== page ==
Jenni Fagan was born in 1977 in Livingstone, Scotland. She studied creative writing at Greenwich University and won a scholarship to Royal Holloway, University of London. After two collections of poetry – Urchin Belle (2009) and The Dead Queen of Bohemia (2010) – she published her debut novel, The Panopticon, in 2012. The book was selected for the Waterstones 11 most promising fiction debuts of the year. She lives in Portobello, Edinburgh, where she is working on a collection of short stories and a new book of poems.

Ned Beauman

Ned Beauman was born in London in 1985. He studied philosophy at Cambridge University. He is the author of Boxer, Beetle (2010) and The Teleportation Accident (2012) and has been shortlisted for the Guardian First Book Award and Man Booker Prize. He writes regular criticism for The Guardian, FT, Dazed & Confused and others. He lives in New York.

Zadie Smith

Zadie Smith is a novelist, essayist and critic born in London in 1975. She studied English at Cambridge University and is the author of the novels White Teeth (2000), The Autograph Man (2002), On Beauty (2005) and NW (2012), as well as the essay collection Changing My Mind (2009). She lives in New York where she teaches as part of the creative writing programme at New York University. She was selected as a Granta Best Young British Novelist in 2003.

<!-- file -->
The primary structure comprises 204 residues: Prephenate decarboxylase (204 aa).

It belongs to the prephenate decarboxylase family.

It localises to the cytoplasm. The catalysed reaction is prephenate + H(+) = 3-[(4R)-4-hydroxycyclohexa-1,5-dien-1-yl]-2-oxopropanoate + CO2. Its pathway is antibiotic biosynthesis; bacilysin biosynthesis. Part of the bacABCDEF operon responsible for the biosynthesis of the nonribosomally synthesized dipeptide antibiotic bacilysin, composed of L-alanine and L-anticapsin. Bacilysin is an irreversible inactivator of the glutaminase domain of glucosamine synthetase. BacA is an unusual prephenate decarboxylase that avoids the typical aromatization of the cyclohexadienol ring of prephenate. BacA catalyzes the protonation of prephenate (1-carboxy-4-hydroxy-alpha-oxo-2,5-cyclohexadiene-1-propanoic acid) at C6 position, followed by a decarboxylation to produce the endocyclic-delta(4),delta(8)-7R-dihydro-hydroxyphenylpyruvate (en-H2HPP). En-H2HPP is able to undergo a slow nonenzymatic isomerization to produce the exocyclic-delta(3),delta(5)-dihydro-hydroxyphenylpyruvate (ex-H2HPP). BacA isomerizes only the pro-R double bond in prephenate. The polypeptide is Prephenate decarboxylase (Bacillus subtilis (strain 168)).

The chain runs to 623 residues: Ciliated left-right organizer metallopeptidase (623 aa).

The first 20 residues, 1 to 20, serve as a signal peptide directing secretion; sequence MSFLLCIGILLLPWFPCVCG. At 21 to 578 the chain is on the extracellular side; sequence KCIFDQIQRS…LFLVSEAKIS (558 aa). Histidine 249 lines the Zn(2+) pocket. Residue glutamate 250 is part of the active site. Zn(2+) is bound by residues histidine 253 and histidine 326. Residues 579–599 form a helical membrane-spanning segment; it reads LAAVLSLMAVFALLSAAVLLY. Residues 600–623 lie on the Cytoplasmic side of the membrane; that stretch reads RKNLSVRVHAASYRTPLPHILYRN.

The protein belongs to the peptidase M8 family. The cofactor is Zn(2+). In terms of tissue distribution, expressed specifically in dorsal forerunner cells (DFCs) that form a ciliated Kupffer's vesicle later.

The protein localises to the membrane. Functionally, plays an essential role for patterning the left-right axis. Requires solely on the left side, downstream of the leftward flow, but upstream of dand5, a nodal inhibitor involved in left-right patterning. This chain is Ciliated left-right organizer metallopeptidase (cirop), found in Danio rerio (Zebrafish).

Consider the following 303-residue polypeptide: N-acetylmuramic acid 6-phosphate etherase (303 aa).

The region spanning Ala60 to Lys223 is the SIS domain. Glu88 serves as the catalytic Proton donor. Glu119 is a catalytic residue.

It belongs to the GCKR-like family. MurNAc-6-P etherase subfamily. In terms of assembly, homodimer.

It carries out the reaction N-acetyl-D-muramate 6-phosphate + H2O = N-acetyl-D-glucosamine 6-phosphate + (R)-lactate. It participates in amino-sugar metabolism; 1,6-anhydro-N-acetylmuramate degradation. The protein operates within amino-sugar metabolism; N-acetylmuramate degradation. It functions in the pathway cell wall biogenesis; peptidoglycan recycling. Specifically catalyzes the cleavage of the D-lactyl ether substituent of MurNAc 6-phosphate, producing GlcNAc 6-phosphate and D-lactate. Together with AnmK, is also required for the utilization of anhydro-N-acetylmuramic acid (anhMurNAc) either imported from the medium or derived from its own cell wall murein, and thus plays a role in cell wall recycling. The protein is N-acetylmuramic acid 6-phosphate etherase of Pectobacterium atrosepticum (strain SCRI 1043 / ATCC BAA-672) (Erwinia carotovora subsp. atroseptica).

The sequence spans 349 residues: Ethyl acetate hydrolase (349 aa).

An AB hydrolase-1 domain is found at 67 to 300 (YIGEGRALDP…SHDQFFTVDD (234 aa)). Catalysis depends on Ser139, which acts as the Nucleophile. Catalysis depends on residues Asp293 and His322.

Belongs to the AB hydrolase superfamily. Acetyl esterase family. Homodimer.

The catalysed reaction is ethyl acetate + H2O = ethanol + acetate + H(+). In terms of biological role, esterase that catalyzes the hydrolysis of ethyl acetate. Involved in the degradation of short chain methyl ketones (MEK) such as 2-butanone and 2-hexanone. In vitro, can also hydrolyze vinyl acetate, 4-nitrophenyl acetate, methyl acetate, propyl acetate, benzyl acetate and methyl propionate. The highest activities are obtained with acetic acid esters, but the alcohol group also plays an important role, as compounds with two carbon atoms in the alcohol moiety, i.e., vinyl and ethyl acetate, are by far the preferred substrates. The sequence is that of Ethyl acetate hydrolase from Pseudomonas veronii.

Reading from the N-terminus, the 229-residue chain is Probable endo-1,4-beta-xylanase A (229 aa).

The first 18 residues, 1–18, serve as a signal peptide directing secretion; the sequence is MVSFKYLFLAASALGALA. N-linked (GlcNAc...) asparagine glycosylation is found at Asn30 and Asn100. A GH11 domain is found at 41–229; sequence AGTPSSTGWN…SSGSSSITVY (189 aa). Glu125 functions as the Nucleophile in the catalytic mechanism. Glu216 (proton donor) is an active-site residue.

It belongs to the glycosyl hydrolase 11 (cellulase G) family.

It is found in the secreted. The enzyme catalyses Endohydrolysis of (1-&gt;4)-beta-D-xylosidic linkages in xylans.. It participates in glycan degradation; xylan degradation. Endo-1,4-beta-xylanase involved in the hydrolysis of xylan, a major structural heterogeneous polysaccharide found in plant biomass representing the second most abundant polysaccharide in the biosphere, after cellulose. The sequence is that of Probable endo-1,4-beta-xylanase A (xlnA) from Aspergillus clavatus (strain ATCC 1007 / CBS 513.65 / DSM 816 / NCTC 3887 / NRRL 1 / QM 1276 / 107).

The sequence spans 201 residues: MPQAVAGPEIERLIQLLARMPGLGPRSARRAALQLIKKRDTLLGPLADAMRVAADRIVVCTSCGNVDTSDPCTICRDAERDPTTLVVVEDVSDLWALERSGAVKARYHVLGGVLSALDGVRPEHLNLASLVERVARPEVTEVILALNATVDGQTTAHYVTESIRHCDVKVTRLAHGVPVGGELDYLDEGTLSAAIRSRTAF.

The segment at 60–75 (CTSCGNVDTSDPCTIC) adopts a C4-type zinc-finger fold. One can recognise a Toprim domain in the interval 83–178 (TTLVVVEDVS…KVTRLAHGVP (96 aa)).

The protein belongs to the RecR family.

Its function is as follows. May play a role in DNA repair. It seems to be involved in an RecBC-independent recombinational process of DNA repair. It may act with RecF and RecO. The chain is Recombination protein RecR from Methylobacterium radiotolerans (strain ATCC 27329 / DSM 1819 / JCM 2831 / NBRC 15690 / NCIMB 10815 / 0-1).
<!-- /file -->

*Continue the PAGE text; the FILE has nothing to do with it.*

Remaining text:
Click here to listen to Zadie Smith in conversation with NS culture editor Jonathan Derbyshire.

Kamila Shamsie

Kamila Shamsie was born in 1973 in Karachi, Pakistan. She graduated with a BA in creative writing from Hamilton College, New York, and an MFA from the University of Massachusetts Amherst. She is the author of five novels, the most recent of which, Burnt City (2009), was shortlisted for the Orange (now Women’s) Prize for Fiction and has been translated into more than 20 languages. She is a trustee of English PEN and a Fellow of the Royal Society of Literature. She lives in London.

David Szalay

David Szalay was born in Montreal in 1974 and raised in London. He studied at Oxford University and is the author of three novels: London and the South-East (2008), The Innocent (2009) and Spring (2011). He has won a Betty Trask Award, the Geoffrey Faber Memorial Prize. He was also named as one of the Telegraph’s “Top 20 British Writers Under 40”.

Naomi Alderman

Naomi Alderman was born in London in 1974. She studied philosophy, politics and economics at Oxford University and creative writing at the University of East Anglia. She is the author of Disobedience (2006), The Lessons (2010) and The Liars’ Gospel (2012). She writes regularly on technology for the Guardian and was Lead Writer on the video games Perplex City (2007) and Zombies, Run! (2012). She is currently Professor of Creative Writing at Bath Spa University.

Tahmima Anam

Tahmima Anam was born in Dhaka, Bangladesh, in 1975. She was raised in Paris, Bangkok and New York, due to her father’s work with the United Nations. She graduated from Mount Holyoke College in 1997 and earned a PhD in Anthropology from Harvard University in 2004. Her first novel, A Golden Age (2007), won the Commonwealth Writers’ Prize and was translated into 22 languages, while her second, The Good Muslim (2011) was nominated for the Man Asian Literary Prize.